Rishi Sunak has suggested that a surprise Brexit dividend is coming to a part of the UK, leading to speculation that he is planning to open a new naval base.
After his latest EU deal, the PM believes he has sorted out one of the most complicated questions in British politics and now the benefits could include a larger military footprint – which could prove a huge Brexit victory as well as a welcome boost to the British Navy.
The Prime Minister’s deal with the EU and Democratic Unionist Party (DUP) to reopen Stormont has been criticised in many quarters for potentially undermining Brexit, but DUP leader Sir Jeffrey Donaldson believes it has secured the province’s place in the UK.
At Prime Minister’s questions this week he thanked Mr Sunak for his work and reminded him that he had promised to inccrease Northern Ireland’s military footprint. This has led to speculation that the naval base in Londonderry could be reopened as part of a bid to strengthen the Union.
During exchanges between Sir Jeffrey and Mr Sunak in PMQs, the Prime Minister noted that he had read a Policy Exchange report entitled Closing the Back Door which called for Northern Ireland to be reintegrated into the UK’s “national defence system”.
It specifically recommended the use of Londonderry as a strategic location for American and British airfields and naval assets during the Second World War.
Military spending in Northern Ireland has been reduced because of the Troubles and deescalation since the Good Friday Agreement.
After PMQs, Donaldson noted: “Whilst average MOD spending per head of the population across the UK is £340, in Northern Ireland it is only £60.
“There is significant untapped potential in Northern Ireland and the industrial base exists for this to be realised. We already have the companies and the expertise within the workforce.
“Levelling up in this area can deliver a significant economic benefit, but also see a better geographic spread of our defence contracts across the United Kingdom.”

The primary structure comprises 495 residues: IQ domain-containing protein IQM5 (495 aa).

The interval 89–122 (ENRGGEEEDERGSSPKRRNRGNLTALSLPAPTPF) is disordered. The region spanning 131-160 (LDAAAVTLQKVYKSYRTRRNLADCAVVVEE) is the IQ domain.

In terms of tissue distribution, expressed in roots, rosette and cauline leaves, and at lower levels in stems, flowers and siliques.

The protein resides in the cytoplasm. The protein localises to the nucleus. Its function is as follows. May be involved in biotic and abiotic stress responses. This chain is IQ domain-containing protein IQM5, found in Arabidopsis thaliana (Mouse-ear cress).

The news comes as Colonel Tim Collins has written a detailed piece for former Northern Ireland First Minister Baroness Arlene Foster’s Together UK thinktank arguing that increased spending for the province is essential to keep the Union together.
Collins, who plans to stand for Parliament in Northern Ireland for the Ulster Unionist Party, gave a detailed history of Northern Ireland’s vital role in the UK’s defence capailities including how the bases at Londonderry were “secretly” agreed by the US administration nine months before they entered the war after the Pearl Harbour bombng.
He said: “At the height of the Battle of the Atlantic 139 naval escorts had their home base either in the city, or at Lisahally, where the Admiralty had built a new jetty. Some of the most famous U-boat hunters of the war were based at Londonderry.”
He noted: “On May 14, 1945, what he later described as his “greatest fear”, one hundred and sixteen of the one hundred and fifty-seven surviving German U boats were gathered at Lisahally in County Londonderry for surrender.”
And he added: “Working closely with bases in Scotland, Liverpool and Larne and supported by the RAF, RCAF and USAAF aircraft from bases in Northern Ireland and flying over the ‘Donegal corridor’ the spear tip of resistance against the U boat menace was Londonderry.”
Collins argued that Northern ireland’s contribution to industry and defence “should not be forgotten” and should continue to play a significant role going forward.